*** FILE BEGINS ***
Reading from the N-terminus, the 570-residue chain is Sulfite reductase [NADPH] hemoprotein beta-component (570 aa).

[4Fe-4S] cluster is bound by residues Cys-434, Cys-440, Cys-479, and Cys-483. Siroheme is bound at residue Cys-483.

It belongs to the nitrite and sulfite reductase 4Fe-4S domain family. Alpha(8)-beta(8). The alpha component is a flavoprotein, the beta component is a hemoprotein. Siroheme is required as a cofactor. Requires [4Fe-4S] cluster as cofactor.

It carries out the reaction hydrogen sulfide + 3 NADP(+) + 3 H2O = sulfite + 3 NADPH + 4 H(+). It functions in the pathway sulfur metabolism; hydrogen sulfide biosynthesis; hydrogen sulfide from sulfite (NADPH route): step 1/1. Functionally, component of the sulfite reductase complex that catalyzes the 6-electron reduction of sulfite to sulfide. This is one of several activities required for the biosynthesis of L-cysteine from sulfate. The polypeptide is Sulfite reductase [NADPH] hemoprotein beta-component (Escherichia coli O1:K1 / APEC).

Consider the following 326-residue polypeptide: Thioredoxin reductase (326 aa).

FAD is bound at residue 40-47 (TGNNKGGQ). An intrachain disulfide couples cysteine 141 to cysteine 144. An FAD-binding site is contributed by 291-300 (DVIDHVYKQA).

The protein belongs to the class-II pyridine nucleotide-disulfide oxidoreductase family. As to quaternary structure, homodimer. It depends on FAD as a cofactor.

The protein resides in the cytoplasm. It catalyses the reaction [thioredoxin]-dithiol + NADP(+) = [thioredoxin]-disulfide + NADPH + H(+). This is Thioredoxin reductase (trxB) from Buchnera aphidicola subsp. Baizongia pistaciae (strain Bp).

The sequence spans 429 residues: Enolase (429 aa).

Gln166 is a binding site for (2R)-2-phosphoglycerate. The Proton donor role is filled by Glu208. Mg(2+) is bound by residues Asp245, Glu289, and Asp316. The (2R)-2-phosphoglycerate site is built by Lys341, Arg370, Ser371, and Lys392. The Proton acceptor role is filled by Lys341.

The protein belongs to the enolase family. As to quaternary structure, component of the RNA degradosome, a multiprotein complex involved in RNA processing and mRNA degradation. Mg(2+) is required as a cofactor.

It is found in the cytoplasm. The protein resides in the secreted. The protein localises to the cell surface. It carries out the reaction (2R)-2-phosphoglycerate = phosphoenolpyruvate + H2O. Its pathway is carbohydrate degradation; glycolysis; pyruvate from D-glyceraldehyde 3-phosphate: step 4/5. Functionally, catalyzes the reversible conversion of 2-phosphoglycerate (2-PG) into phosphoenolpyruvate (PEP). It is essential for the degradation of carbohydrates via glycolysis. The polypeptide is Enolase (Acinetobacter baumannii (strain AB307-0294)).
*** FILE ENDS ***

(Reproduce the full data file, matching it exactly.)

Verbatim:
Reading from the N-terminus, the 570-residue chain is Sulfite reductase [NADPH] hemoprotein beta-component (570 aa).

[4Fe-4S] cluster is bound by residues Cys-434, Cys-440, Cys-479, and Cys-483. Siroheme is bound at residue Cys-483.

It belongs to the nitrite and sulfite reductase 4Fe-4S domain family. Alpha(8)-beta(8). The alpha component is a flavoprotein, the beta component is a hemoprotein. Siroheme is required as a cofactor. Requires [4Fe-4S] cluster as cofactor.

It carries out the reaction hydrogen sulfide + 3 NADP(+) + 3 H2O = sulfite + 3 NADPH + 4 H(+). It functions in the pathway sulfur metabolism; hydrogen sulfide biosynthesis; hydrogen sulfide from sulfite (NADPH route): step 1/1. Functionally, component of the sulfite reductase complex that catalyzes the 6-electron reduction of sulfite to sulfide. This is one of several activities required for the biosynthesis of L-cysteine from sulfate. The polypeptide is Sulfite reductase [NADPH] hemoprotein beta-component (Escherichia coli O1:K1 / APEC).

Consider the following 326-residue polypeptide: Thioredoxin reductase (326 aa).

FAD is bound at residue 40-47 (TGNNKGGQ). An intrachain disulfide couples cysteine 141 to cysteine 144. An FAD-binding site is contributed by 291-300 (DVIDHVYKQA).

The protein belongs to the class-II pyridine nucleotide-disulfide oxidoreductase family. As to quaternary structure, homodimer. It depends on FAD as a cofactor.

The protein resides in the cytoplasm. It catalyses the reaction [thioredoxin]-dithiol + NADP(+) = [thioredoxin]-disulfide + NADPH + H(+). This is Thioredoxin reductase (trxB) from Buchnera aphidicola subsp. Baizongia pistaciae (strain Bp).

The sequence spans 429 residues: Enolase (429 aa).

Gln166 is a binding site for (2R)-2-phosphoglycerate. The Proton donor role is filled by Glu208. Mg(2+) is bound by residues Asp245, Glu289, and Asp316. The (2R)-2-phosphoglycerate site is built by Lys341, Arg370, Ser371, and Lys392. The Proton acceptor role is filled by Lys341.

The protein belongs to the enolase family. As to quaternary structure, component of the RNA degradosome, a multiprotein complex involved in RNA processing and mRNA degradation. Mg(2+) is required as a cofactor.

It is found in the cytoplasm. The protein resides in the secreted. The protein localises to the cell surface. It carries out the reaction (2R)-2-phosphoglycerate = phosphoenolpyruvate + H2O. Its pathway is carbohydrate degradation; glycolysis; pyruvate from D-glyceraldehyde 3-phosphate: step 4/5. Functionally, catalyzes the reversible conversion of 2-phosphoglycerate (2-PG) into phosphoenolpyruvate (PEP). It is essential for the degradation of carbohydrates via glycolysis. The polypeptide is Enolase (Acinetobacter baumannii (strain AB307-0294)).